Iain Gray said that Labour in government would show no compassion, no mercy, that if he were First Minister "Megrahi would not be going back to Libya". I hope he takes the time to think again and withdraws this statement, it's as unseemly as David Cameron's comments that "This man was convicted of murdering 270 people, he showed no compassion to them". David Cameron not allowing his Scottish party to respond was noted.
Richard Baker was one of those who foolishly questioned Kenny's decision to visit Megrahi in prison. He would have been better to have consulted his own party colleague, Jack Straw, whose actions meant that Kenny's duty was clear - he had to visit Megrahi. This is from Kenny's statement:
Prior to ratification of the Prisoner Transfer Agreement, it was scrutinised by the Westminster Joint Committee on Human Rights, to which Jack Straw, UK Secretary of State for Justice, gave a commitment that in cases where applications were not submitted personally by the prisoner, the prisoner must be given the opportunity to make representations. Mr Al-Megrahi had the opportunity to make representations, and he chose to do so in person. Therefore I was duty bound to receive his representations. I accordingly met him.
As Brian Taylor pointed out, it was a strong performance from Kenny MacAskill, and one which was directed at multiple audiences. He outlined the compassion he was showing to Megrahi:
Mr Al-Megrahi did not show his victims any comfort or compassion. They were not allowed to return to the bosom of their families to see out their lives, let alone their dying days. No compassion was shown by him to them.
But, that alone is not a reason for us to deny compassion to him and his family in his
Our justice system demands that judgment be imposed but compassion be available. Our beliefs dictate that justice be served, but mercy be shown. Compassion and mercy are about upholding the beliefs that we seek to live by, remaining true to our values as a people. No matter the severity of the provocation or the atrocity perpetrated.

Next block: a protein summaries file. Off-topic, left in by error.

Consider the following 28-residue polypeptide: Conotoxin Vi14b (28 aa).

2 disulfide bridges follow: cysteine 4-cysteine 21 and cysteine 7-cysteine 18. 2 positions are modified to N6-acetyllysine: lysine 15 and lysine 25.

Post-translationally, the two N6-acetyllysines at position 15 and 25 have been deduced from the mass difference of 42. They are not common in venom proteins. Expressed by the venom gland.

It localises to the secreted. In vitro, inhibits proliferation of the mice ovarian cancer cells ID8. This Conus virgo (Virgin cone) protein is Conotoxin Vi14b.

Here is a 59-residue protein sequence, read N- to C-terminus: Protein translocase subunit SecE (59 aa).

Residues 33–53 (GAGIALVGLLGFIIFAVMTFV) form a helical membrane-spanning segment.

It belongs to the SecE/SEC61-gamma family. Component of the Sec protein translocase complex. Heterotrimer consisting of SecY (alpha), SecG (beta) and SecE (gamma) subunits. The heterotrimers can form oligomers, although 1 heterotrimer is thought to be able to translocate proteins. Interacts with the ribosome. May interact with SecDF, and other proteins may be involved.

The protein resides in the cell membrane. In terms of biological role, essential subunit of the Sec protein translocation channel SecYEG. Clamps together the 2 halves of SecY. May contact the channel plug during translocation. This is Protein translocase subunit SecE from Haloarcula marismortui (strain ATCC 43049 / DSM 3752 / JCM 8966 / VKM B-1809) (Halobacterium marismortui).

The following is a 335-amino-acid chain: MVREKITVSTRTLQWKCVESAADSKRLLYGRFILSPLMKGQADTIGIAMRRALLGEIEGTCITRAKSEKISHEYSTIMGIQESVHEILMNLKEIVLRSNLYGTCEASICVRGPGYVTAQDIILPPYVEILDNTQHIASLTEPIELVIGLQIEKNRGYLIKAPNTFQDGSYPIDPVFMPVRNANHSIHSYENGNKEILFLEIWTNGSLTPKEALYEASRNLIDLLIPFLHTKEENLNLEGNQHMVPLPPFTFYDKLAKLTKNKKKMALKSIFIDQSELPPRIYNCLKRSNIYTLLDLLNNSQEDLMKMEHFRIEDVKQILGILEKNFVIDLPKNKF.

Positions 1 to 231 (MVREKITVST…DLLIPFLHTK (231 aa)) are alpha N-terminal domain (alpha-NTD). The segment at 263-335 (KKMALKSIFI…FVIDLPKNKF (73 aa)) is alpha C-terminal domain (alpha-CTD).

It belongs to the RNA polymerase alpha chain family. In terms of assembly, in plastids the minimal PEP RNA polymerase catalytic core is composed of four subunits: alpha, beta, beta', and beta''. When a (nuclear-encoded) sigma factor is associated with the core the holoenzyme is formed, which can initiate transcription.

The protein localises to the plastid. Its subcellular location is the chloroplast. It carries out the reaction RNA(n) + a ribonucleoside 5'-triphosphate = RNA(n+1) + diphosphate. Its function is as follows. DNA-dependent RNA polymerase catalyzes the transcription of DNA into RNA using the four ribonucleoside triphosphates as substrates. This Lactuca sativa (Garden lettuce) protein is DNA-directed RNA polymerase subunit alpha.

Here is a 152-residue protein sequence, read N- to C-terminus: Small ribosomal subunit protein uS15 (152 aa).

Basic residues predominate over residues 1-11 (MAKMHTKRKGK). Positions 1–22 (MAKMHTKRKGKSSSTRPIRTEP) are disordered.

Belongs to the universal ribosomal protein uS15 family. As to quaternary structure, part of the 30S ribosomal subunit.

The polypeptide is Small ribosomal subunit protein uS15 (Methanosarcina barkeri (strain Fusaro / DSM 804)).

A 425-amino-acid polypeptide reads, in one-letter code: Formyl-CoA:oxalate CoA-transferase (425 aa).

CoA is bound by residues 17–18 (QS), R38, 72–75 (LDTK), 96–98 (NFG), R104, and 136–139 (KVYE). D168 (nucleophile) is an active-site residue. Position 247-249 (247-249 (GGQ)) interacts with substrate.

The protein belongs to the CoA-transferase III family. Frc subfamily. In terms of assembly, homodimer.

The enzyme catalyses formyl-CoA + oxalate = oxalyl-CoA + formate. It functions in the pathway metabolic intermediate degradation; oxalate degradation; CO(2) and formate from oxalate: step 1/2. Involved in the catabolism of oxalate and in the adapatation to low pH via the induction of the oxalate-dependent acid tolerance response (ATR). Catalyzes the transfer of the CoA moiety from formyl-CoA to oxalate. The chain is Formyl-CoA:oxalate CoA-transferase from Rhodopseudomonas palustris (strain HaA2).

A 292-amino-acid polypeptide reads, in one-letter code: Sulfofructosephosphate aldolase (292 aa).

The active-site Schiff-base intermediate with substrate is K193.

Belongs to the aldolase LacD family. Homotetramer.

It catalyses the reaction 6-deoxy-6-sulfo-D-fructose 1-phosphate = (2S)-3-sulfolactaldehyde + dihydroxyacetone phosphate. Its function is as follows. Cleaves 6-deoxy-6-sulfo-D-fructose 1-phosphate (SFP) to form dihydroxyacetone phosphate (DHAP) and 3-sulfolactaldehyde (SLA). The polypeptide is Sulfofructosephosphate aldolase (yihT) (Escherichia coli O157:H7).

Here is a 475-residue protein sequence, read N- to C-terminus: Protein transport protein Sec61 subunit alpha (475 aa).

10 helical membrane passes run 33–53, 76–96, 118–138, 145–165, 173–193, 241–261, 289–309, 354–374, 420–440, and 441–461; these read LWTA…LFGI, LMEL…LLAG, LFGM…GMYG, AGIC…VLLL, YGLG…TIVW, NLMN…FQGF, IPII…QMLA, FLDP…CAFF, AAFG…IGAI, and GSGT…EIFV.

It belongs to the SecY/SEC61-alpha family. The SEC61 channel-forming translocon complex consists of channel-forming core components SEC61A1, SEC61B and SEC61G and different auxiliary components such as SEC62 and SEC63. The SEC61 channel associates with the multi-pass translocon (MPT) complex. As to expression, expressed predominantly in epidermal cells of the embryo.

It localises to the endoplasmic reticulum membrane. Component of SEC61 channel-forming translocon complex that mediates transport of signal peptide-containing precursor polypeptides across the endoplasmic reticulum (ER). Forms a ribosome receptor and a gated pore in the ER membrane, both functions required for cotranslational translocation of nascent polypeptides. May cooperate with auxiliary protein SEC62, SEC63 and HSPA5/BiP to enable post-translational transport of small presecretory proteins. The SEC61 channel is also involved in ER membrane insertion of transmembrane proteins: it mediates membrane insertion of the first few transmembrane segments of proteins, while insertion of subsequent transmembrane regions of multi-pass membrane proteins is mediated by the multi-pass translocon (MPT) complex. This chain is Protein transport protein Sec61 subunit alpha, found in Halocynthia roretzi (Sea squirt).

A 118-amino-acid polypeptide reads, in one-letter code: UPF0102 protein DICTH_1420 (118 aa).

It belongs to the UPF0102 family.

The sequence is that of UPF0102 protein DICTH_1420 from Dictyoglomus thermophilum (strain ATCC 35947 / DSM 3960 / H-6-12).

He also noted the burden of grief carried by the bereaved:
Scotland will forever remember the crime that has been perpetrated against our people and those from many other lands. The pain and suffering will remain forever. Some hurt can never heal. Some scars can never fade. Those who have been bereaved cannot be expected to forget, let alone forgive. Their pain runs deep and the wounds remain.
This was no easy decision to make but the decency and humanity of Kenny MacAskill shone through today when lesser politicians were taking cheap shots in the hope of getting their names in the papers and were talking the Scottish justice system down in the process. Our Justice Secretary raised Scotland today. Judge our society by the way we treat the weakest members of it, by the way we welcome those in need, and by the way we treat those who have wronged us. Judge us by the way we act as a society and, now, know that compassion has a place at the heart of justice in Scotland, that justice here is tempered with mercy. Release on compassionate grounds is not unknown in Scottish justice - it's part of the standard practice - but when the man who has been found guilty of committing such a terrible crime in our land can find mercy at the hands of our justice system we can think the system worthy of the name.
Others agree, as well:
"We are defined as a nation by how we treat those who have chosen to hurt us. Do we choose mercy even when they did not chose mercy?
"This was not about whether one man was guilty or innocent. Nor is it about whether he had a right to mercy but whether we as a nation, despite the continuing pain of many, are willing to be merciful.
Now there is the news that the Presiding Officer will recall Parliament on Monday,a s he had earlier indicated - a chance, perhaps, for MSPs to debate this issue with some degree of gravitas?